Monday, 21 February 2011
”In The Beginning There Was a Quantum Fluctuation”
This is how the universe is assumed to have come into being according to the big bang theory. Image courtesy of Wikipedia.
15 years ago, science writer David Darling, who has a PhD in astronomy, wrote an article that was critical of the big bang. Although he is not a creationist, he was not afraid to tackle scientific orthodoxy.
Darling said that cosmologists do not have a clue as to how everything came into being:
“'In the beginning', they will say, 'there was nothing - no time, space, matter or energy. Then there was a quantum fluctuation from which...' Whoa! Stop right there. You see what I mean?”
”Then they are away and before you know it, they have pulled a hundred billion galaxies out of their quantum hats.”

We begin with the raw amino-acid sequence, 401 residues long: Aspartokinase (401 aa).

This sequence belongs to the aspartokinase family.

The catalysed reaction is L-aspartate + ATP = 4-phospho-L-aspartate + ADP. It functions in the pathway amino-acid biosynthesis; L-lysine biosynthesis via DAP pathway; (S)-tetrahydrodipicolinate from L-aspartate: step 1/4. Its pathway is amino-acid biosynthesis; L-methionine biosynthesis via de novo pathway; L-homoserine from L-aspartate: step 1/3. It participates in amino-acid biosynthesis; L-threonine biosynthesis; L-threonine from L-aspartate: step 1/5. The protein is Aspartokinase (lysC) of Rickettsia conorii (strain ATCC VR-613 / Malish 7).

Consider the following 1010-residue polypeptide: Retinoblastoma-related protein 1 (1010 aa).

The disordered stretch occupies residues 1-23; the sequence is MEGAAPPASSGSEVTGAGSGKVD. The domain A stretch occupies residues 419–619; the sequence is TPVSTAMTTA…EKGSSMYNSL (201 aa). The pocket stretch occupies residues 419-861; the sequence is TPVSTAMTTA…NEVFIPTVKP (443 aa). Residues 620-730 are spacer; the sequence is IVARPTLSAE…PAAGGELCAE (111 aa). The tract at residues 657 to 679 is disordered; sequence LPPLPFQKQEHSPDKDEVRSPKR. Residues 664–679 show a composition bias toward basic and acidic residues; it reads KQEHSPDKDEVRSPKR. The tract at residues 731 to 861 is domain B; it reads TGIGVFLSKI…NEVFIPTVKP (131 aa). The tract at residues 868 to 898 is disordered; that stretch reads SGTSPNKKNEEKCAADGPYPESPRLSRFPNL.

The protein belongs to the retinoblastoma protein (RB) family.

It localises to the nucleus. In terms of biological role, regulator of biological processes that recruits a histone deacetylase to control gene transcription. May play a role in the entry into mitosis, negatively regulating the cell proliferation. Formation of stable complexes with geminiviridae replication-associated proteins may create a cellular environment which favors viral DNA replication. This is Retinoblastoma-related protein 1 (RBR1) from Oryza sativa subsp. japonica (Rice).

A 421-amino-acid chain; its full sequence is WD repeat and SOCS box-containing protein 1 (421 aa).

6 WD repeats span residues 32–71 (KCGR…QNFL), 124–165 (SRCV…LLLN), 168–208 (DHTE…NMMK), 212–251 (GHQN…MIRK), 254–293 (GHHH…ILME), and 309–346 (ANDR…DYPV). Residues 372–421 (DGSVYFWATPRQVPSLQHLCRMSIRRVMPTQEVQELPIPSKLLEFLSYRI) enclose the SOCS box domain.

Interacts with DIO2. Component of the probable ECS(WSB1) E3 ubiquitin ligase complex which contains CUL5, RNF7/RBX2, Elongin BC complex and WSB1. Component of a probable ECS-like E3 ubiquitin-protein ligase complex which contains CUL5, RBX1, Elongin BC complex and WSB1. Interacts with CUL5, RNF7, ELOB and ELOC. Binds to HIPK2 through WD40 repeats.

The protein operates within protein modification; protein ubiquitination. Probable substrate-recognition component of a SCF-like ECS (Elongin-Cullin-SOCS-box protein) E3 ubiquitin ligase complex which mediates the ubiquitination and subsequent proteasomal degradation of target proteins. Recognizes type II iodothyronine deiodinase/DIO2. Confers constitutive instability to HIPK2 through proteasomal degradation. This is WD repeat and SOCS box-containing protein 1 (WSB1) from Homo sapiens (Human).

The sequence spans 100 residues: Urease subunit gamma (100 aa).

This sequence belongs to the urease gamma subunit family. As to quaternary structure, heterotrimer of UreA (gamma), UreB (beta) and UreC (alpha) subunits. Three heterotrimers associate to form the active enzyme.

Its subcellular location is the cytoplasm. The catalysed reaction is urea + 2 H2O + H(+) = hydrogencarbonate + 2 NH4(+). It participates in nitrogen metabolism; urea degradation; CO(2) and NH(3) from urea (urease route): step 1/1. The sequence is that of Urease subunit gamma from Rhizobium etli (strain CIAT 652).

Darling was surprised that New Scientist published his article, which, he admitted, was controversial.
The origin of the universe can be explained in only two ways. Either God created everything or there are many universes. Other alternatives (such as an eternal universe or an oscillating universe) fail to explain its origin.
The idea of multiple universes or multiverses is pure speculation. There are so many problems in the big bang scenario that in comparison, Genesis 1:1 looks like a much more convincing alternative.
Darling, David. 1996. On creating something from nothing? New Scientist 151 (2047:14), 49.
Darling, David. 2002. David Darling's Newsletter #2 .